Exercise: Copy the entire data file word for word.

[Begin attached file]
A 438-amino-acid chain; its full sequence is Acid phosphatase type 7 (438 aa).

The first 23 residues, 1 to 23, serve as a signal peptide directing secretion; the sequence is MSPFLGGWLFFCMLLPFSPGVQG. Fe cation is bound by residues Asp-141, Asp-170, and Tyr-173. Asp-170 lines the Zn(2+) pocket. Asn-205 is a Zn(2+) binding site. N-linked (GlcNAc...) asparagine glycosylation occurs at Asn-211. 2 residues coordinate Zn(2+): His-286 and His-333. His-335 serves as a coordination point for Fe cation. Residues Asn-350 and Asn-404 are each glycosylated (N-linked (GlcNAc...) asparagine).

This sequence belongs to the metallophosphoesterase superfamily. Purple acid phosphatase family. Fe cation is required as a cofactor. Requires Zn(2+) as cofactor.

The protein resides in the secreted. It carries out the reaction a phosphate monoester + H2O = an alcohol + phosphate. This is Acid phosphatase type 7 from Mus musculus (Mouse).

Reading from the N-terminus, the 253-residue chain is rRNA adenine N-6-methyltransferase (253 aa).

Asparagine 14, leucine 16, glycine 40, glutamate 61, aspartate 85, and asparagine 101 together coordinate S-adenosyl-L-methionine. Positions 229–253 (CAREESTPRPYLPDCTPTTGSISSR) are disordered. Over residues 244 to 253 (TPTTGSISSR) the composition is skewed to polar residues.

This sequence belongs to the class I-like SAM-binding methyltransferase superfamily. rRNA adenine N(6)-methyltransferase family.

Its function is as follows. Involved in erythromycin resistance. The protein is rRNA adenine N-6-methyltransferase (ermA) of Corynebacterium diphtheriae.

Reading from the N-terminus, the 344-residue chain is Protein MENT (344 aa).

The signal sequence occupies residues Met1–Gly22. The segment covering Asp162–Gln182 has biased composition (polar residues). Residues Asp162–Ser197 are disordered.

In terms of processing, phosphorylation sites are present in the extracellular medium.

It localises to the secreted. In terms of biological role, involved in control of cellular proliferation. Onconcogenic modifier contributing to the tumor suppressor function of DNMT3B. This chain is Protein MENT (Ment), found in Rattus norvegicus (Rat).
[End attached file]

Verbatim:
A 438-amino-acid chain; its full sequence is Acid phosphatase type 7 (438 aa).

The first 23 residues, 1 to 23, serve as a signal peptide directing secretion; the sequence is MSPFLGGWLFFCMLLPFSPGVQG. Fe cation is bound by residues Asp-141, Asp-170, and Tyr-173. Asp-170 lines the Zn(2+) pocket. Asn-205 is a Zn(2+) binding site. N-linked (GlcNAc...) asparagine glycosylation occurs at Asn-211. 2 residues coordinate Zn(2+): His-286 and His-333. His-335 serves as a coordination point for Fe cation. Residues Asn-350 and Asn-404 are each glycosylated (N-linked (GlcNAc...) asparagine).

This sequence belongs to the metallophosphoesterase superfamily. Purple acid phosphatase family. Fe cation is required as a cofactor. Requires Zn(2+) as cofactor.

The protein resides in the secreted. It carries out the reaction a phosphate monoester + H2O = an alcohol + phosphate. This is Acid phosphatase type 7 from Mus musculus (Mouse).

Reading from the N-terminus, the 253-residue chain is rRNA adenine N-6-methyltransferase (253 aa).

Asparagine 14, leucine 16, glycine 40, glutamate 61, aspartate 85, and asparagine 101 together coordinate S-adenosyl-L-methionine. Positions 229–253 (CAREESTPRPYLPDCTPTTGSISSR) are disordered. Over residues 244 to 253 (TPTTGSISSR) the composition is skewed to polar residues.

This sequence belongs to the class I-like SAM-binding methyltransferase superfamily. rRNA adenine N(6)-methyltransferase family.

Its function is as follows. Involved in erythromycin resistance. The protein is rRNA adenine N-6-methyltransferase (ermA) of Corynebacterium diphtheriae.

Reading from the N-terminus, the 344-residue chain is Protein MENT (344 aa).

The signal sequence occupies residues Met1–Gly22. The segment covering Asp162–Gln182 has biased composition (polar residues). Residues Asp162–Ser197 are disordered.

In terms of processing, phosphorylation sites are present in the extracellular medium.

It localises to the secreted. In terms of biological role, involved in control of cellular proliferation. Onconcogenic modifier contributing to the tumor suppressor function of DNMT3B. This chain is Protein MENT (Ment), found in Rattus norvegicus (Rat).